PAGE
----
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How the Killing of One Stray Shook the Animal Rights Scene in Lebanon

20 December, 2016
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There are only two dog shelters in Lebanon, neither of which is in the north. For months, Nuhad El Sheikh and other animal activists in Lebanon have been attempting to establish a much needed animal shelter in northern Lebanon, but there efforts have been in vain. When Lebanon elected its mayors in May for the first time after several years of having no elections.

El Sheikh took the stray dog problem to the officials.

“Everyone was eager to show that they were doing something,” said El Sheikh, who told the Mina mayor Abdel Qader Alam Al Deen that they have a plan, and that they will handle the problem, imcluding spaying, neutering, and feeding the dogs.  

“We need you to do something and you will take credit for championing the cause. We need a piece of land to build the shelter,” the activists told Alam Al Deen. There are a lot of lands that belong to the municipality that it has no clue what to do with, El Sheikh said. The mayor would have been the first municipal councilor in northern Lebanon, and one of few in the country to stand by animal rights.

“You would be saving me bullets,” came his reply. In Lebanon, Egypt, and many other countries, strays are either shot or poisoned to death in the most inhumane manner.

The day he said yes, Alam Al Deen went ahead and bought bullets, El Sheikh narrated. The shooting continued.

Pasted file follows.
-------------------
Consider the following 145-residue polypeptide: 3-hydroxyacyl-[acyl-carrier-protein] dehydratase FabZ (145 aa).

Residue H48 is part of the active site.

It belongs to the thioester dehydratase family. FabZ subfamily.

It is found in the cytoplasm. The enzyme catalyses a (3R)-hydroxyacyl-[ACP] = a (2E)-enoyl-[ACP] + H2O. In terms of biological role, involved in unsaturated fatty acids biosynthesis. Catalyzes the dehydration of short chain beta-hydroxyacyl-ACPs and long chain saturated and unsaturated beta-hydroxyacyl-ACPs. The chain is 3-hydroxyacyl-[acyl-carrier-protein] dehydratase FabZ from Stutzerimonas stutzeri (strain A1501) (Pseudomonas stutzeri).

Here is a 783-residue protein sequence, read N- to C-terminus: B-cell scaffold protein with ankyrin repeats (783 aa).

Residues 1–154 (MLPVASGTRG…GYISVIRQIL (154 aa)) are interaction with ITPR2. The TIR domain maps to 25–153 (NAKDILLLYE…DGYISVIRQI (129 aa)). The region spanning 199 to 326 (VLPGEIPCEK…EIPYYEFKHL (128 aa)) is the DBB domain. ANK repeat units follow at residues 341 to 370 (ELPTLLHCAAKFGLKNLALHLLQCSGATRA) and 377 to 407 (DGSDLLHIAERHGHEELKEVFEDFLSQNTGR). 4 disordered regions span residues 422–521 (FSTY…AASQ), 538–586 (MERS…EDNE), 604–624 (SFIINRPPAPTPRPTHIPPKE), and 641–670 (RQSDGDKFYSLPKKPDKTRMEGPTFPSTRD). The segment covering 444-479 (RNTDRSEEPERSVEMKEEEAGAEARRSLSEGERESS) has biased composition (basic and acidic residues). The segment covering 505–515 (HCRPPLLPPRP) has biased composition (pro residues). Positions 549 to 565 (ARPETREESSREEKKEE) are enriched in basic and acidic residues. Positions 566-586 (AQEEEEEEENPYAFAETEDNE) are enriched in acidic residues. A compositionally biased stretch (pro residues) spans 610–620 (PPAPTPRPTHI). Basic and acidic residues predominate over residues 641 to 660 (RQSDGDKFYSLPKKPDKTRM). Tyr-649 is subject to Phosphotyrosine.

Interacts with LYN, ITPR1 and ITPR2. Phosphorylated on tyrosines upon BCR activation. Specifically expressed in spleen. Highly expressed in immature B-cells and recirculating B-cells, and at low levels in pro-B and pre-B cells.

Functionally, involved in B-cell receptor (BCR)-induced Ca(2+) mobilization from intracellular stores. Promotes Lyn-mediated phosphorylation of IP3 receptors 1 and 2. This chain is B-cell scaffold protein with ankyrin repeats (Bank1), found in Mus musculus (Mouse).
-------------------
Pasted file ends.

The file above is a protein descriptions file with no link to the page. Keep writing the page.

On November 13, a municipality worker dragged a particularly beloved stray dog, and shot her in the head. He then left her on the street.

Luckily someone filmed it, and posted it on Facebook the next day. Outrage broke.

“People went nuts because she was friendly and trusting,” El Sheikh said. Named Fayhaa, the nickname of Tripoli, she became a symbol of sacrifice.

Animal welfare NGOs went to Tripoli to speak to the mayor.

The rage pushed Governor of North Lebanon Ramzi Nahra to issue a statement ordering the municipality to not shoot strays. “In the situation that stray dogs present a danger to residents, they are to be taken care of in available civilized manners,” the statement said.

“He wanted to brush off the negative propaganda,” El Sheikh believes.

Meanwhile, support for the shelter came pouring in, and people were asking how to fund it.

“People went crazy asking us to start [establishing a shelter], saying they will help,” El Sheikh said.  “A lot of people on social media supported the idea and said they would volunteer, and that alone is a good thing in a place where nothing of the sort exists,” she maintained.

The activists found renewed energy to push for the land to be designated for the shelter, and are making moves for crowd funding. They will also establish an NGO in Tripoli and become officially registered.

Tags Lebanon animal rights